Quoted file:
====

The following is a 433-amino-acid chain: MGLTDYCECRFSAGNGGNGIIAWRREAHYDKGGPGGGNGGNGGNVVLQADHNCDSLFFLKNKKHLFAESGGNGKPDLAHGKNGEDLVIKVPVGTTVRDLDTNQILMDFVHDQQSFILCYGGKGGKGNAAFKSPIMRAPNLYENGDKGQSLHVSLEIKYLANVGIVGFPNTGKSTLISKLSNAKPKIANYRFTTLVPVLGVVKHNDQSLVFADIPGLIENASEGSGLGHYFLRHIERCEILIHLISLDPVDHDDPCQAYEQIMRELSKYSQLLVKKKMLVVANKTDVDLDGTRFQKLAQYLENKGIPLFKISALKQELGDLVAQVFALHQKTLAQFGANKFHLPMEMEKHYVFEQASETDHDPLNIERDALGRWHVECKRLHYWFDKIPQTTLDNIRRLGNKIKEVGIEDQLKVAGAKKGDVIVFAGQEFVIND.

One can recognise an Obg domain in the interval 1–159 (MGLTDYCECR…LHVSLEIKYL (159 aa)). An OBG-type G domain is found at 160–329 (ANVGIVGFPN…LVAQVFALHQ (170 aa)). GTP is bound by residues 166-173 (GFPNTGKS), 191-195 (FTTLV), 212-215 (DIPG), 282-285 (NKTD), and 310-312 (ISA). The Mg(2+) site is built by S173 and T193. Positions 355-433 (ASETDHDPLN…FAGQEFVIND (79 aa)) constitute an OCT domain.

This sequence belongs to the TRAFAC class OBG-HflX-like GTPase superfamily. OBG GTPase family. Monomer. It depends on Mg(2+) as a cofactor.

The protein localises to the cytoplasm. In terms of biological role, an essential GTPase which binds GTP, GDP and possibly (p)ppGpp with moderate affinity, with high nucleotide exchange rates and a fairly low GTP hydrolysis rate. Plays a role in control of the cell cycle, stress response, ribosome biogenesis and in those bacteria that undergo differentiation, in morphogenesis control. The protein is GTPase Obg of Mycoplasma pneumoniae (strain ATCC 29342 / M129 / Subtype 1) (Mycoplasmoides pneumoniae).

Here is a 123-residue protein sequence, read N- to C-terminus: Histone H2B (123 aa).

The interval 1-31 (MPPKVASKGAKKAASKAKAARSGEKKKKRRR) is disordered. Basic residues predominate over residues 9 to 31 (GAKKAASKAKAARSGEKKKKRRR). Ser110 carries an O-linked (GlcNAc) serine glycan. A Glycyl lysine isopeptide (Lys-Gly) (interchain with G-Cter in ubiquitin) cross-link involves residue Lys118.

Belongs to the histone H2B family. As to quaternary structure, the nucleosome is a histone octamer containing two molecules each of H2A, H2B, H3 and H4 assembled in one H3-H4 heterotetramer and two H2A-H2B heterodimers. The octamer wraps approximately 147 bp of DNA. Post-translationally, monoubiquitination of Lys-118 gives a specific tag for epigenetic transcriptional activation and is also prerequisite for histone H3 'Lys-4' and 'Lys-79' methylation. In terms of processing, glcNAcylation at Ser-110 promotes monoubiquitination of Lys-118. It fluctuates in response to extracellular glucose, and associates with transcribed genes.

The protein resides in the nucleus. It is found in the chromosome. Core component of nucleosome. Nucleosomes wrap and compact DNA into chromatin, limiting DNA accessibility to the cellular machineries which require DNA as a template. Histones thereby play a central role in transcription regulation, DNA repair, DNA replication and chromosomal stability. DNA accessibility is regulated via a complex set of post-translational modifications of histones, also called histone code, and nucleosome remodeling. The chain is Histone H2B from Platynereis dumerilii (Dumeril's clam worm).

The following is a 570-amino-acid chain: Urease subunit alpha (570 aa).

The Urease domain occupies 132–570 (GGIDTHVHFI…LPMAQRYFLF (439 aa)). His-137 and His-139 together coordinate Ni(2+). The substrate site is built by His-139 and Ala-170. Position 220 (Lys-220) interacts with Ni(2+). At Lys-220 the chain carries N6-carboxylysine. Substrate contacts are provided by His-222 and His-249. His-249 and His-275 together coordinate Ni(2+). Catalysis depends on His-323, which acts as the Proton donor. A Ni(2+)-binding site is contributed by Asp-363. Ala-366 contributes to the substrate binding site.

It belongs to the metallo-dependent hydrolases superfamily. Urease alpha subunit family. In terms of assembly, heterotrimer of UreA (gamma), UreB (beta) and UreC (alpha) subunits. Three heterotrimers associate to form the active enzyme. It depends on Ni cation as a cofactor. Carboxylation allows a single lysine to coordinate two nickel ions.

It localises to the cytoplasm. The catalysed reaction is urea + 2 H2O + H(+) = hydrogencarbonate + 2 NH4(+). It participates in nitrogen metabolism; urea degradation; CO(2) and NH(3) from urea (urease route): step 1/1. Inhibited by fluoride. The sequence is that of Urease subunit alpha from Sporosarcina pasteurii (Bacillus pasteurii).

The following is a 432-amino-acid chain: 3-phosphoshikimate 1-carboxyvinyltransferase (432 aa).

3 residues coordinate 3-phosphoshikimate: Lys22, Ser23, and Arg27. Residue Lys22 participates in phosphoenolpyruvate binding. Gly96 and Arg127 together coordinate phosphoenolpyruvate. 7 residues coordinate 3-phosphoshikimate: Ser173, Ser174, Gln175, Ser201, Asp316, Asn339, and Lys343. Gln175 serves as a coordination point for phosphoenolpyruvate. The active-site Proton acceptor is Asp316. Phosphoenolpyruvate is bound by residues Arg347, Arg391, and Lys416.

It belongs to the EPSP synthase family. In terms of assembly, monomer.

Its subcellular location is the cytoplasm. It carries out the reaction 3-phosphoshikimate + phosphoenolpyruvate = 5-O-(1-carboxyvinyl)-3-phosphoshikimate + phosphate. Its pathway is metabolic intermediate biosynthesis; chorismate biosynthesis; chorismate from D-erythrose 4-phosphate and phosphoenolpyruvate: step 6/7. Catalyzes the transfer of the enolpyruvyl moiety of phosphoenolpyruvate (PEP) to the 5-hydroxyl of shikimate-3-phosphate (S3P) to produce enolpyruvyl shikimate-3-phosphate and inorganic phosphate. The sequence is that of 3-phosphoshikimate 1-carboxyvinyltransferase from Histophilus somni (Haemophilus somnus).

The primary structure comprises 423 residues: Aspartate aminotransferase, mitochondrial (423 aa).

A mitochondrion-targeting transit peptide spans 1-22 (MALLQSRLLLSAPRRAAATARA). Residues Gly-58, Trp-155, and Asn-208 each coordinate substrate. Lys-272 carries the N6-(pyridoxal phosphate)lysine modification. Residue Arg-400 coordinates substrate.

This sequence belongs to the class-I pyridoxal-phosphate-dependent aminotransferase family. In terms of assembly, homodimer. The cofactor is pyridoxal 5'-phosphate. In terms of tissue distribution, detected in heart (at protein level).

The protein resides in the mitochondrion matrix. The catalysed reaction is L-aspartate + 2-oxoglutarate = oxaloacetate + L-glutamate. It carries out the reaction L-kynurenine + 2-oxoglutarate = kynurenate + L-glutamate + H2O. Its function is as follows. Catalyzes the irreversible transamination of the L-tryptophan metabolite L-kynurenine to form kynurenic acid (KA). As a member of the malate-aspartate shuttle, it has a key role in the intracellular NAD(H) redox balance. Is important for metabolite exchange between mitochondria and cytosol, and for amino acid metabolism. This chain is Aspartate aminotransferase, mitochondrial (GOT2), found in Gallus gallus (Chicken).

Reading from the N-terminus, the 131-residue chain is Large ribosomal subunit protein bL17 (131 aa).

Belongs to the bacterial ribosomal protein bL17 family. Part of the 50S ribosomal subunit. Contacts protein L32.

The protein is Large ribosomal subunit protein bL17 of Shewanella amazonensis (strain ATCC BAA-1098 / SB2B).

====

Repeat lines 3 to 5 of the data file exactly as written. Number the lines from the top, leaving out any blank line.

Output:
This sequence belongs to the TRAFAC class OBG-HflX-like GTPase superfamily. OBG GTPase family. Monomer. It depends on Mg(2+) as a cofactor.

The protein localises to the cytoplasm. In terms of biological role, an essential GTPase which binds GTP, GDP and possibly (p)ppGpp with moderate affinity, with high nucleotide exchange rates and a fairly low GTP hydrolysis rate. Plays a role in control of the cell cycle, stress response, ribosome biogenesis and in those bacteria that undergo differentiation, in morphogenesis control. The protein is GTPase Obg of Mycoplasma pneumoniae (strain ATCC 29342 / M129 / Subtype 1) (Mycoplasmoides pneumoniae).

Here is a 123-residue protein sequence, read N- to C-terminus: Histone H2B (123 aa).